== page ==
The European Central Bank has given its latest monetary policy choice, promising a rise to the speed of its Pandemic Emergency Purchase Programme (Pepp). Market participants were eager to find a tangible demonstration of support in light of the harsh sell-off of the final month.
The conclusion, which will be welcomed by SSA market participants, comes a day before the anniversary of ECB president Christine Lagarde’s infamous claim that”we are not here to close spreads.”
European government bond yields have risen sharply over the past couple of weeks, propelled by higher US Treasury yields and reflation expectations across the Atlantic. Leading ECB figures such as Lagarde, executive board member Isabel Schnabel and chief economist Philip Lane have, over the past few weeks, made announcements in an attempt to head off the increase.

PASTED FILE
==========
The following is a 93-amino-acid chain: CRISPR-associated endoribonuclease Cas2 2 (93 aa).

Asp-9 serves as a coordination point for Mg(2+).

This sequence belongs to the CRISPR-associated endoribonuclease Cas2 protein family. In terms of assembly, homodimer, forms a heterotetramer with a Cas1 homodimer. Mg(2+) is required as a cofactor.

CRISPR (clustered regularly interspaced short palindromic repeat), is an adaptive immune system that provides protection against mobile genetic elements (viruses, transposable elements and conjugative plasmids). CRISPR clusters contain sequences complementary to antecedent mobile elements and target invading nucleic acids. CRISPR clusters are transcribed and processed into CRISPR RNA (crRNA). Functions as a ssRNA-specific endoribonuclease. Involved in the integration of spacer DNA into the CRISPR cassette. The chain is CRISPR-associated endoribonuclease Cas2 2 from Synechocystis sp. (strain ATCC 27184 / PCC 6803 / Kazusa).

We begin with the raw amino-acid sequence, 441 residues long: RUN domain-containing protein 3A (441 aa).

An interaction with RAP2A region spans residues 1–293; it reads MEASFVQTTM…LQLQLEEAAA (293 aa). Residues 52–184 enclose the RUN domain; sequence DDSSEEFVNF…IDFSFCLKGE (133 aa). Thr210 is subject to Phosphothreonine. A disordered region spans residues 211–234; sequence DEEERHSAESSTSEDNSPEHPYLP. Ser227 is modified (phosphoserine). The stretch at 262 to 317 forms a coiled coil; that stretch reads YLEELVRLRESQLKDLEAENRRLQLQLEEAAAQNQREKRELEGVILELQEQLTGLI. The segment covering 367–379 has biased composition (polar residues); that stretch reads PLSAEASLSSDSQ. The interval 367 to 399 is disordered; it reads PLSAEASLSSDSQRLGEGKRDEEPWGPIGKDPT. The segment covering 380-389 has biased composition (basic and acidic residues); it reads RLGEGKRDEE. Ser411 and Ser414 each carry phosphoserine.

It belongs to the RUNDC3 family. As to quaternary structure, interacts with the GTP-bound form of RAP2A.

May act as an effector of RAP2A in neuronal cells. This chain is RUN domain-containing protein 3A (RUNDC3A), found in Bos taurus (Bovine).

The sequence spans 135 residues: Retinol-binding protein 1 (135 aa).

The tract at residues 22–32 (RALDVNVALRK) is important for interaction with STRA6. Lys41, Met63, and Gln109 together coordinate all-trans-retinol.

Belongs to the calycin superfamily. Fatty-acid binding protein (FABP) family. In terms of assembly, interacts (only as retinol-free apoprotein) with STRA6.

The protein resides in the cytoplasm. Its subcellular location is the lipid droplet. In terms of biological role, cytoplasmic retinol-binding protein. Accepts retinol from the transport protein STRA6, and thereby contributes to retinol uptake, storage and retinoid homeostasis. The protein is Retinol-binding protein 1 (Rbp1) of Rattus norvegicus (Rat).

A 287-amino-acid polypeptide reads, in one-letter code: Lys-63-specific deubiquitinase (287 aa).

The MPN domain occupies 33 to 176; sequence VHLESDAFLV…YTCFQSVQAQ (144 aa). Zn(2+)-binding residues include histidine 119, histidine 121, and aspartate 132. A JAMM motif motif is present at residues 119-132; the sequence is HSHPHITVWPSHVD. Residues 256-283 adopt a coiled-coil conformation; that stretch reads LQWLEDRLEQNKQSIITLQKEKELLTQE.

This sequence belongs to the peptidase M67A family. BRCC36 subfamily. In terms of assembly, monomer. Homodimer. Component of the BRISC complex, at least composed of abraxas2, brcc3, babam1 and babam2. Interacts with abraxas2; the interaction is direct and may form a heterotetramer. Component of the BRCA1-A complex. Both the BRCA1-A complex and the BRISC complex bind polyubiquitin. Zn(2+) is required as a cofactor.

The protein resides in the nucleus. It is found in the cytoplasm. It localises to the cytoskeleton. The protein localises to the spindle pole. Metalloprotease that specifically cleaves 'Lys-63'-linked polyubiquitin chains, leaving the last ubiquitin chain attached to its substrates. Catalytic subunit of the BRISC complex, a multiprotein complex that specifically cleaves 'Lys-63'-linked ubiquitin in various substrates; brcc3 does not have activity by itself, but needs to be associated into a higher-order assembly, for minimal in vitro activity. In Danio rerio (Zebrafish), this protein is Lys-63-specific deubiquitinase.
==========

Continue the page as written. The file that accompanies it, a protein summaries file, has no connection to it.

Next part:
The message from all three was apparent: the ECB is tracking bond yields and will use the full flexibility of this Pepp to avoid a breakdown of favourable financing conditions.
However, in spite of their calming words, government bonds continued to trade down. 10-year BTPs, by way of instance, although they are off their recent peak yields, are still greater than 20bp above the February lows. As one euro rates strategist put it, “talk won’t do the trick.”
While ECB leaders are promising to use the flexibility of their Pepp for many weeks, they have yet to actually do so. The ECB’s net asset purchases have dropped since the start of February.
That will change, together with the ECB’s forward guidance promising”purchases under the Pepp over the next quarter to be conducted at a significantly higher pace than during the first months of this year.”
The SSA marketplace was anticipating this growth with several borrowers having raised sizeable amounts in euros this past week. A banker at one of the leads said:”It seems that investors are expecting the ECB to guarantee them and promise support.”